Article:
What Exactly Is Ceremonial Cacao, & Why Are So Many People Into It Now?


Photo by Nida Kurt / Pexels

Wellness trends seem to come and go, but oftentimes, they’re rooted in ancient tradition and culture. This is certainly the case with ceremonial cacao. From Angela Scanlon to Louise O’Neill many people have incorporated it into their wellness routine. But what exactly is it? And are the claims all they’re cracked up to be?

While you may have seen comparisons, the drink is more than just a bitter hot chocolate. Cacao, cocoa and chocolate are all produced from the seed pods from the same tree called theobroma cacao. Cacao is the fruit of the plant maintained in its purest form, which means it retains all its nutrient-dense properties.

Cacao is different to cocoa as it’s produced at a lower temperature and undergoes less processing. The cacao beans are simply pressed to remove most of the cacao butter. This means that cacao has a whole host of health benefits.

Registered dietician Orla Walsh explains: “From a nutrition point of view, the less processing that occurs, the less antioxidants and plant compounds that are being lost.” As for the ceremonial variety, Orla explains: “Ceremonial cacao is cacao in its least processed state usually found as a paste or disc. Cacao ceremonies are a spiritual practice delivered that combines this cacao with meditation and other spiritual activities in a bid to get better holistic health.”

Mandelei Kuhn experienced this first hand on her travels, and was so moved by her experience, that she founded Magic Earth Cacao. “The first time I used Ceremonial cacao, I had a profound yet gentle experience of bliss, trust, calm, healing and joy. I knew the Irish community could benefit from the same experience.

“At the time, ceremonial cacao was not readily available in Ireland, and Peruvian cacao was completely nonexistent. So I travelled to the Amazon jungle in Peru to learn about ceremonial cacao, so I could bring it back to Ireland and share it with integrity. Magic Earth Cacao is 100% ‘ceremonial’ because it’s sourced from indigenous populations in Guatemala and Peru. These countries were home to the ancient civilisations who initially cultivated cacao before European colonisation resulted in the start of the commercial chocolate trade.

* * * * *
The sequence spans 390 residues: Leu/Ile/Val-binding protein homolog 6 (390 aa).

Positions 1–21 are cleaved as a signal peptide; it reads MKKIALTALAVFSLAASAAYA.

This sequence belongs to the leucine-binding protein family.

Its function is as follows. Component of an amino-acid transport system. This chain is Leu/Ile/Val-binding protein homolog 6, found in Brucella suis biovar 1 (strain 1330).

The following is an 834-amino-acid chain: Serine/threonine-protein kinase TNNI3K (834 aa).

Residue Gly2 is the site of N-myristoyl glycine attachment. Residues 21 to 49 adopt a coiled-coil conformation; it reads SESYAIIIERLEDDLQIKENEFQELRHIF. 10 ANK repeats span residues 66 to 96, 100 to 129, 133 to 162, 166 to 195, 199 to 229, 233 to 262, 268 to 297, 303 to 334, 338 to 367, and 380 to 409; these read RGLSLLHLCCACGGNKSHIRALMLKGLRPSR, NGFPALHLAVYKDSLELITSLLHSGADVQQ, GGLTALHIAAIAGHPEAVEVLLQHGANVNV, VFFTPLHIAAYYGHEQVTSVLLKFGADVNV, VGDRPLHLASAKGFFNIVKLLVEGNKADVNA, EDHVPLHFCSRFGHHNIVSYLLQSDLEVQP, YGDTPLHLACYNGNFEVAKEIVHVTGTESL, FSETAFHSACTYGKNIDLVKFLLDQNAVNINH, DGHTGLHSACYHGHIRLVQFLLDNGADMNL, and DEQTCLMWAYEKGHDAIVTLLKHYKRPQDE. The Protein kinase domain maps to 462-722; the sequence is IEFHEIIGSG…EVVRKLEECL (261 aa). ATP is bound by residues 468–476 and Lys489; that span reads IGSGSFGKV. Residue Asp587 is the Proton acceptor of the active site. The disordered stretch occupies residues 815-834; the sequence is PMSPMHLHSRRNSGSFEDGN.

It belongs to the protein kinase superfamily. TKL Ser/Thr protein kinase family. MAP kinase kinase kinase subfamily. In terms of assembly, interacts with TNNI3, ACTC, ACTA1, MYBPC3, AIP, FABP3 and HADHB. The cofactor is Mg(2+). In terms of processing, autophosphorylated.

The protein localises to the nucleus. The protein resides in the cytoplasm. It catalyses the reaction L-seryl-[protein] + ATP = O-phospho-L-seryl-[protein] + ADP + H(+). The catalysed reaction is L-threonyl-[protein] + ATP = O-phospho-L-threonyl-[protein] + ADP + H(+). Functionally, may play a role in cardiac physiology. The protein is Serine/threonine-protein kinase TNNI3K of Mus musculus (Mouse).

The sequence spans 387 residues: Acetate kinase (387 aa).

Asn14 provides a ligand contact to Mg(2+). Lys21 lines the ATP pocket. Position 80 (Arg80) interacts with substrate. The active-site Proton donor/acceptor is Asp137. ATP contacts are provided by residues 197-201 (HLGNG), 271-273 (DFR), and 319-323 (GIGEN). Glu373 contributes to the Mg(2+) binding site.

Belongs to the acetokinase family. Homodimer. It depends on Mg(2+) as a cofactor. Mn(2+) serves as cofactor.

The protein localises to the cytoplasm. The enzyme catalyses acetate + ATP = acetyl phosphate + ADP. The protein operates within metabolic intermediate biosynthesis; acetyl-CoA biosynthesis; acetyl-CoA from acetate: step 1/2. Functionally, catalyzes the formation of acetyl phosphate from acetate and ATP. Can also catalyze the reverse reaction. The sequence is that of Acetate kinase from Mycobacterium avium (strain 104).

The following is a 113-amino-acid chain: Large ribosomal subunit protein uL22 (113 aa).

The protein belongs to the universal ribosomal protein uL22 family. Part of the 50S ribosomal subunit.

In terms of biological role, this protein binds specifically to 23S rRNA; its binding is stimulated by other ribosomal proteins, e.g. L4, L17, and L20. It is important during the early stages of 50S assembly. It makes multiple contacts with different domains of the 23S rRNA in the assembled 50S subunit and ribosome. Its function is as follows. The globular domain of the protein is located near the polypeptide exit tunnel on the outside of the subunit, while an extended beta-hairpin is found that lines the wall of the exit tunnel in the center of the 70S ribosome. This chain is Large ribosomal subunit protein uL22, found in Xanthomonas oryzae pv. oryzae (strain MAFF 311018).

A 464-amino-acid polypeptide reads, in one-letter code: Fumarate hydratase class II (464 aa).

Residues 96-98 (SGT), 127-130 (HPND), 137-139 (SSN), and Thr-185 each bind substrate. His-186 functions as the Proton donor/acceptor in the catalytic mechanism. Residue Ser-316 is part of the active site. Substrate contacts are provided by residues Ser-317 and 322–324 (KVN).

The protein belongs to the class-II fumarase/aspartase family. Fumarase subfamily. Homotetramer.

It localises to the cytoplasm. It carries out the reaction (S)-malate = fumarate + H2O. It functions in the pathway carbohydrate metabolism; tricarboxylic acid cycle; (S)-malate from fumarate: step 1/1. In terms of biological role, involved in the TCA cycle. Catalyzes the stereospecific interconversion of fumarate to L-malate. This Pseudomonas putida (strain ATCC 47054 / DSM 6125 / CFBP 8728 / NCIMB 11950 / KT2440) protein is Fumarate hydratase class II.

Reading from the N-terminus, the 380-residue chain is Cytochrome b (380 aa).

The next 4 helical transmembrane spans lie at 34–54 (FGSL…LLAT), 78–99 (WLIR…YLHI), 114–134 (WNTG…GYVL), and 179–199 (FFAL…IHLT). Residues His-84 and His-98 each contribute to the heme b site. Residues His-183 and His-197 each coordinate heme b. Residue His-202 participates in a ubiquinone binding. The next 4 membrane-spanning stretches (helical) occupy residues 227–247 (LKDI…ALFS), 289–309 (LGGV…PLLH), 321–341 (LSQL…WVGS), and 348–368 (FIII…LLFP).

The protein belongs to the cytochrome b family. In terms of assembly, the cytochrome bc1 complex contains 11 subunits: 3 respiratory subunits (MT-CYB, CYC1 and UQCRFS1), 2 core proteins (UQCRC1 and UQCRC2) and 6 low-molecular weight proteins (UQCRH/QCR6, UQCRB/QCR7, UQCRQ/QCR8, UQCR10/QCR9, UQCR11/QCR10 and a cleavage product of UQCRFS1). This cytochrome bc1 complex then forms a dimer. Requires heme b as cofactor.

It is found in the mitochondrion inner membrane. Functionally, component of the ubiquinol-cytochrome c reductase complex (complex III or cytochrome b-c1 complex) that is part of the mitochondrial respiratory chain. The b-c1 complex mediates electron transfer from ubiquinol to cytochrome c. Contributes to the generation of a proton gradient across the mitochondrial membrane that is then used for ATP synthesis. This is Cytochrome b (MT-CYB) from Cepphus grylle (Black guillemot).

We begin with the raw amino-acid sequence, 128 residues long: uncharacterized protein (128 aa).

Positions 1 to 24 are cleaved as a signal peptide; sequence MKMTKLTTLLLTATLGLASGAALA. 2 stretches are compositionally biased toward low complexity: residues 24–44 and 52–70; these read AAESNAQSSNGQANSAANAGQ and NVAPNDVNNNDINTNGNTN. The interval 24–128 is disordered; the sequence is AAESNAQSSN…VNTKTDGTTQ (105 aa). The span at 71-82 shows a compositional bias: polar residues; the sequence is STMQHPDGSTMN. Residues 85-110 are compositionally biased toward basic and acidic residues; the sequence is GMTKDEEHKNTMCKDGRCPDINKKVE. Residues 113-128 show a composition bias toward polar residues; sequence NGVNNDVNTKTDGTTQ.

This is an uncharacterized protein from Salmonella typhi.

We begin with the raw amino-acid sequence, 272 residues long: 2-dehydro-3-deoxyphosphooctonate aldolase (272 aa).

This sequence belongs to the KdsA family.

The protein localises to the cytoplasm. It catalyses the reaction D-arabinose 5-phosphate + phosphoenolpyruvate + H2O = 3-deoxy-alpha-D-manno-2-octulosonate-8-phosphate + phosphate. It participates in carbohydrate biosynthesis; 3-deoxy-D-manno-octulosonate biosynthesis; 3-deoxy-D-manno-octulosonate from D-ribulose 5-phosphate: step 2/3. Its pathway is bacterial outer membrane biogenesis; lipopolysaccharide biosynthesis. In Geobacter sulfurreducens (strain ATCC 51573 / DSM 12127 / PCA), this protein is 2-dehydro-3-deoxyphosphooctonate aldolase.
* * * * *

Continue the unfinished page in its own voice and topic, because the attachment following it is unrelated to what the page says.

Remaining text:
“Magic Earth Cacao comes directly from small family farms in these areas where it’s hand-processed to maintain the benefits of the cacao fruit in its purest form, with nothing added or removed.  In comparison, commercial cacao and chocolate are often made with cacao beans from hybrid cacao plants that are not usually grown in the land of the plant’s origin. This does not have the potency and energy of plants grown for ceremonial cacao.”

She adds that it’s becoming increasingly popular in Ireland. “Ceremonial cacao is one of nature’s most miraculous plants, and more and more people in Ireland are experiencing first-hand its transformative effects. Ceremonial-grade cacao is consumed as a warm beverage, and you’ll see an increasing number of group ceremonies in Ireland. But many people now enjoy it as a private daily ritual at home, simply by setting a personal intention and practising gratitude as they drink it.”

Photo by Victor Freitas / Pexels

She explains: “People think it’s just another fleeting woo-woo wellness fad. But for millennia, ceremonial-grade cacao has been revered for its potential to naturally enhance physical, mental, and spiritual well-being.” Mandelei adds that cacao is a nutritional powerhouse packed with over 700 health-promoting compounds. “It has an abundance of flavonoids, which offer a range of benefits, such as reducing the risk of heart disease and enhancing cognitive function.